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Special Issue Call for Papers

Athlete Mental Health and Olympic Performance

Submission deadline
15 December 2020

Robert J. Schinke & Athanasios Papaioannou

Athlete mental health has become a central focus among scholars and practitioners, internationally. The foci of discussion have spanned such topics as athlete trauma, career transitions, physical relocation, relationships with peers and staff (including coaches, sport psychology consultants, and sport scientists), substance abuse, sleep disorders, and forms of physical and psychological abuse. Compounded with these issues, it has been noted that there has also been stigma associated with mental ill health and also mental health services.

Recently, the European Federation of Sport Psychologists, the International Society of Sport Psychology, and the International Olympic Committee have each authored position stands, comprised of international contributors. More recently, the International Society of Sport Psychology has partnered with the European Federation of Sport Psychologists, The Asia South Pacific Society of Sport Psychology, and the Association of Applied for Applied Sport Psychology in the conceptualization of the “Consensus Statement on Improving the Mental Health of High Performance Athletes”.

The submission guidelines for this special issue are in conformity with the International Journal of Sport and Exercise Psychology’s submission guidelines. Authors should submit their work in Scholar One, using the specific submission portal devoted to this special issue.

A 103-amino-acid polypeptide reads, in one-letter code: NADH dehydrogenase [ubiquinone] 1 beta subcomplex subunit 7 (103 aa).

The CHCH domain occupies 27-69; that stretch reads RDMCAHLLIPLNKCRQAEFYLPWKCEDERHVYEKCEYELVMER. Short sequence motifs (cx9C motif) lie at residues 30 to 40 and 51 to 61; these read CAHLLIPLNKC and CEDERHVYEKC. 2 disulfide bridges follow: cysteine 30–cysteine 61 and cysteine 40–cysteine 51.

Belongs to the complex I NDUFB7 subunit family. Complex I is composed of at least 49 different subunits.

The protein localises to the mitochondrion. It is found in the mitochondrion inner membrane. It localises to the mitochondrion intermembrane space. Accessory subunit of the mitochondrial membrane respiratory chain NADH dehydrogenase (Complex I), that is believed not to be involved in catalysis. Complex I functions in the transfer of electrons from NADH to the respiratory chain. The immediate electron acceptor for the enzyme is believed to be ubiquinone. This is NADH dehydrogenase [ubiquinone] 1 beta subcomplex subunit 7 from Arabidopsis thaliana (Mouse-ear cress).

Building on the aforementioned contributions, this special issue call is to be focused specifically on athlete mental health surrounding the general preparation, specific preparation, onsite experience, and post-games challenges and solutions. The intention is to collect an international series of contributions from scholars and practitioners engaged in work related to Olympic athletes. The contributions we seek can span contextualized contributions, empirical scholarship, and submissions that are personal positions directly related to the topic at hand.

Hence, the aims with this special issue call are (a) to augment theoretical understanding related to Olympic athlete mental health broadly defined, (b) to encourage diverse methodological approaches through which scholars and practitioners might better understand this important topic, and (c) to provide strong practical solutions that can contribute to the advancement of this topic in the field, through novel, internationally diverse solutions.